Professional and postgraduate courses: what's the difference?

Professional and postgraduate courses what's the difference?

Higher education qualifications awarded by universities and colleges in England, Wales and Northern Ireland fit into a national framework of five levels. In ascending order these are the certificate, intermediate, honours, masters and doctoral levels. The Quality Assurance Agency for Higher Education (QAA) is responsible for designating these levels, which help to ensure parity of standards across the sector. The acronym PGCE has traditionally stood for postgraduate certificate in education. The QAA, however, has ruled the term 'postgraduate' should only describe courses pitched at an academic level beyond an honours qualification. This means that a course can now only be described as 'postgraduate' if it is pitched at masters or doctoral level.

Is a professional graduate course at a lower academic level than a postgraduate course?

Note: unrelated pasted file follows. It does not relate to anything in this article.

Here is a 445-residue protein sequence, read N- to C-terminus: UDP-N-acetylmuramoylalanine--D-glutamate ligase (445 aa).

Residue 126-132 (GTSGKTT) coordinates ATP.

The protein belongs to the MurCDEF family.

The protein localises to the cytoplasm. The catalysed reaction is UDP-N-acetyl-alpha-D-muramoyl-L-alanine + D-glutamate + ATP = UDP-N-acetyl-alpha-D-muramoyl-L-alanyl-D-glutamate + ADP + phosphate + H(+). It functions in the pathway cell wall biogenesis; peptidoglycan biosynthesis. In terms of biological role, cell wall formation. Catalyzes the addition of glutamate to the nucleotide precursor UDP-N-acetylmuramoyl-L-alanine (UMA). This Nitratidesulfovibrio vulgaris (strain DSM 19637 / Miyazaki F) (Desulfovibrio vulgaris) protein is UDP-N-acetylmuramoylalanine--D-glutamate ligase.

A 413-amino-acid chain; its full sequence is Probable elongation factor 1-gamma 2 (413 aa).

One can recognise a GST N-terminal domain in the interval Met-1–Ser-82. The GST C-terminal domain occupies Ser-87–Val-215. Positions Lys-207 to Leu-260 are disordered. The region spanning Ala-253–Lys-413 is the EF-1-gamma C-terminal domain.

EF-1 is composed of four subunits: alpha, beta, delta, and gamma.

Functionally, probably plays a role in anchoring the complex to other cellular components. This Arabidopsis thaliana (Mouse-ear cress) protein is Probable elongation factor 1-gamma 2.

It usually corresponds to honours level – the final stage of an undergraduate degree.

If I follow the professional graduate route will I be disadvantaged when applying for jobs?

It's impossible to know every school's stance on this, but it seems very unlikely. There is an increasingly diverse range of routes conferring QTS. In addition to PGCE courses there are undergraduate degrees and programmes such as Teach First. Schools show less interest in the different routes than in selecting new teachers based on their potential.

Why would anyone choose to work at a higher level, especially when we're regularly told how busy initial teacher training courses are?

Many teachers are choosing to gain masters degrees as a way of undertaking professional development. If you already have a postgraduate certificate you're a third of the way to gaining that important qualification. Moreover, traditional PGCE courses, while thoroughly practical, have always demanded a high level of analysis from students. You may have already made the jump to the next level without realising it. In the final analysis it will be a matter of personal choice.

Roger Woods is an expert in teacher education and training and a former emeritus professor at Birmingham City University.